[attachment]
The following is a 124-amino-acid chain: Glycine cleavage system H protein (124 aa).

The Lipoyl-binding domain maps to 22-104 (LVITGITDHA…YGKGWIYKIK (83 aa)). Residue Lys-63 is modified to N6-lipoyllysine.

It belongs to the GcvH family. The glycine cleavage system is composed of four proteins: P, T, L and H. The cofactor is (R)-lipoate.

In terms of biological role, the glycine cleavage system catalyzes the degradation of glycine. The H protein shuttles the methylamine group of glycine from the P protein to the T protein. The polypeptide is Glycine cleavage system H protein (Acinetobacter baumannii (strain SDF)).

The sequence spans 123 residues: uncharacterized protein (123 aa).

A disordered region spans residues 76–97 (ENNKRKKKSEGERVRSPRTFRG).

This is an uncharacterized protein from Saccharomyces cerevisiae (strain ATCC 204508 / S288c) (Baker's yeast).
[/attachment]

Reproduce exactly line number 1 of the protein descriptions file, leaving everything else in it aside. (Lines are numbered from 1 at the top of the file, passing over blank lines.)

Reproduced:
The following is a 124-amino-acid chain: Glycine cleavage system H protein (124 aa).